Tuesday, September 1, 2009

Dementia: What do you say?

Dementia is not a kind illness. It robs those it afflicts of the one treasure trove that neither bankruptcy nor other losses can touch: one's memories. For those caring for someone with dementia, the illness presents an extra sharp edge. That's because it progresses at unpredictable paces. No one can tell when an aspect of memory or cognition will vanish. And no one can say after that what will go next.

In my experience, one of the more profoundly disturbing aspects of dementia, at least for the caregiver, is when your parent can no longer tell where they live. This starts simply enough, with a confusion, often temporary, about where they are. The questions go something like: "Where am I? Am I at home? Where am I living?" Answering those questions truthfully usually is enough to bring your parent back to reality. At this stage, the confusion is more like temporary amnesia, an affliction one moment, gone the next.

But over time, the state of confusion, of not knowing where they live or where home is, deepens and lengthens. I liken what happens in this stage to balloons breaking loose, each with a disconnected snippet of memory attached to its string. Imagine that your parent simply doesn't have a clue where she is living. In a continuous effort to figure that out, her brain offers her a few unassociated options. For example, a balloon floats free, bringing with it a memory of a house your parent used to live in, in Peoria, when you were 6 years old. So your mother tells you she's living back in Peoria. Now her brain offers her reasons for why she's there. It sends up a balloon attached to a memory of waiting for you to come home for a friend's house so she can cook dinner. And that's what she tells you she's doing. Or perhaps one day she'll tell you she's in a hotel room, packing for a flight home. All she knows is that she doesn't recognize where she is. Her reasoning for that is, "Hey, I'm at a hotel."

For you, these disconnected, seemingly irrational statements from your mother are concerning. For her, they give her a satisfying explanation that help her feel more peaceful. She's figured out where she is and what she's doing, at least for that moment.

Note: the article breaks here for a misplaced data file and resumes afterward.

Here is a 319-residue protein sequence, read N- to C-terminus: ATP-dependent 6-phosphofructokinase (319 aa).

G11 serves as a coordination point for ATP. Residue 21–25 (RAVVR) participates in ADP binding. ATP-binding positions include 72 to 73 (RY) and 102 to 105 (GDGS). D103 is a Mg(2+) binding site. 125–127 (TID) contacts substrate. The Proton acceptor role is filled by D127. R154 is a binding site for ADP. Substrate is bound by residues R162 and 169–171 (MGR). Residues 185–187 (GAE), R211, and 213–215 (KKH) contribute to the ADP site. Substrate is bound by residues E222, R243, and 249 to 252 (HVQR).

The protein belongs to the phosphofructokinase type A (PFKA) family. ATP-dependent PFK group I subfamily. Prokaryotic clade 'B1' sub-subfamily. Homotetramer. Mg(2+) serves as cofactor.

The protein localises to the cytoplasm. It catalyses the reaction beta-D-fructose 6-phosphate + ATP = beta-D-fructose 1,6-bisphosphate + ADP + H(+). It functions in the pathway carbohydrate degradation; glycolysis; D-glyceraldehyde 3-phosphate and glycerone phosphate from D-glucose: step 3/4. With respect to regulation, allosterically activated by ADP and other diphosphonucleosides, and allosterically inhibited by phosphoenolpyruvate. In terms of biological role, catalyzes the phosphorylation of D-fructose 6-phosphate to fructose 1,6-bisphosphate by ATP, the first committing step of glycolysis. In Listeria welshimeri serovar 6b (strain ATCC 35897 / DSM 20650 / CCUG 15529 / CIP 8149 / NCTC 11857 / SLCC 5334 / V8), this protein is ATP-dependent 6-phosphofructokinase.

This constant searching to understand where she is and why she's there, must be stunningly frightening and disturbing to the dementia sufferer. Disconnected from the present, disconnected from the past, with random memories ricocheting about without anchor. It's terribly poignant and filled with pathos.

So, what do you say when your parent presents you with a statement that you know is incorrect, and which reflects a scary lack of understanding of where they are. In discussing this with a psychiatrist recently, he called told me the parent's version of things is called "fictitious reality." This is a perfect label, which catches the made up aspect of the statement, along with the fact that, for your parent, it's very real.

Some caregivers are really thrown for a loop when these stories pop out of a parent's mouth. Here's what the psychiatrist suggests: You could try gently to remind her of her whereabouts by noting very simple things about who you are and where she is. If she insists this is not so, or this seems to upset her repeatedly, don't "dispute" with her, thinking you'll forcibly haul her back to "reality. This will likely be a frustrating and futile activity for you both. Instead, try to indulge her. Drop the notion of proceeding with your own planned line of conversation; make a switch to her side. Enjoy reminiscing with her about things from the past rather than trying to discuss the present. Or, if you prefer, change the subject to what you've done that day, and just regale her with a few stories from your present life.

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